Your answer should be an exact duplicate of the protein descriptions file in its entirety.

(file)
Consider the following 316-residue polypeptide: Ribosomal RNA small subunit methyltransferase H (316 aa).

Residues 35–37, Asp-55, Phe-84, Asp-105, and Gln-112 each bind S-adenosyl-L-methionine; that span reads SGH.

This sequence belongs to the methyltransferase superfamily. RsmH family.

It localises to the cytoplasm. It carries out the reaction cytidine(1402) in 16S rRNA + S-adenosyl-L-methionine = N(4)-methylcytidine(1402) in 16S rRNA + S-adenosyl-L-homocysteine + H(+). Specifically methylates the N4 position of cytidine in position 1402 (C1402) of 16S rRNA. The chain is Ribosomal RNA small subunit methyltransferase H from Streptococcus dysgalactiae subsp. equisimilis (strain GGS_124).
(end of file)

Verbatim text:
Consider the following 316-residue polypeptide: Ribosomal RNA small subunit methyltransferase H (316 aa).

Residues 35–37, Asp-55, Phe-84, Asp-105, and Gln-112 each bind S-adenosyl-L-methionine; that span reads SGH.

This sequence belongs to the methyltransferase superfamily. RsmH family.

It localises to the cytoplasm. It carries out the reaction cytidine(1402) in 16S rRNA + S-adenosyl-L-methionine = N(4)-methylcytidine(1402) in 16S rRNA + S-adenosyl-L-homocysteine + H(+). Specifically methylates the N4 position of cytidine in position 1402 (C1402) of 16S rRNA. The chain is Ribosomal RNA small subunit methyltransferase H from Streptococcus dysgalactiae subsp. equisimilis (strain GGS_124).